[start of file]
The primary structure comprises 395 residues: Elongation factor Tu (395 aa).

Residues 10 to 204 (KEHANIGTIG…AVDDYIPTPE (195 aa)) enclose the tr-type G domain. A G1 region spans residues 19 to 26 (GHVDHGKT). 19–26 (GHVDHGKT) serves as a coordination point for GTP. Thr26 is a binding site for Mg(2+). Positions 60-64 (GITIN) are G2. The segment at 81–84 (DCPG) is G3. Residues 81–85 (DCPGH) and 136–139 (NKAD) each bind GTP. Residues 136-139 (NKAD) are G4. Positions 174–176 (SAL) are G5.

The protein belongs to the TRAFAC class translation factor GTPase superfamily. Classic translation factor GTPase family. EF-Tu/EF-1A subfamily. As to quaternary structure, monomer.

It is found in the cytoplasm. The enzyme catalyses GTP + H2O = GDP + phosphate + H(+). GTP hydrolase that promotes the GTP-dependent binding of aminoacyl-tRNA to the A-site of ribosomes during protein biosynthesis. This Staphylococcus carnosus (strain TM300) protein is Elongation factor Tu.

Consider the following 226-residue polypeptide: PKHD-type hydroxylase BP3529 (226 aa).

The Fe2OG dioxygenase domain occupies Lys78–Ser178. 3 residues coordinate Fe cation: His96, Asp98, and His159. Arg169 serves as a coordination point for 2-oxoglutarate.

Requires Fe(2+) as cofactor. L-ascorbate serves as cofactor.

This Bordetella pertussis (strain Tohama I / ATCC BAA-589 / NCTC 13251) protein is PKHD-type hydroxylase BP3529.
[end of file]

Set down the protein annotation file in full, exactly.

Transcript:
The primary structure comprises 395 residues: Elongation factor Tu (395 aa).

Residues 10 to 204 (KEHANIGTIG…AVDDYIPTPE (195 aa)) enclose the tr-type G domain. A G1 region spans residues 19 to 26 (GHVDHGKT). 19–26 (GHVDHGKT) serves as a coordination point for GTP. Thr26 is a binding site for Mg(2+). Positions 60-64 (GITIN) are G2. The segment at 81–84 (DCPG) is G3. Residues 81–85 (DCPGH) and 136–139 (NKAD) each bind GTP. Residues 136-139 (NKAD) are G4. Positions 174–176 (SAL) are G5.

The protein belongs to the TRAFAC class translation factor GTPase superfamily. Classic translation factor GTPase family. EF-Tu/EF-1A subfamily. As to quaternary structure, monomer.

It is found in the cytoplasm. The enzyme catalyses GTP + H2O = GDP + phosphate + H(+). GTP hydrolase that promotes the GTP-dependent binding of aminoacyl-tRNA to the A-site of ribosomes during protein biosynthesis. This Staphylococcus carnosus (strain TM300) protein is Elongation factor Tu.

Consider the following 226-residue polypeptide: PKHD-type hydroxylase BP3529 (226 aa).

The Fe2OG dioxygenase domain occupies Lys78–Ser178. 3 residues coordinate Fe cation: His96, Asp98, and His159. Arg169 serves as a coordination point for 2-oxoglutarate.

Requires Fe(2+) as cofactor. L-ascorbate serves as cofactor.

This Bordetella pertussis (strain Tohama I / ATCC BAA-589 / NCTC 13251) protein is PKHD-type hydroxylase BP3529.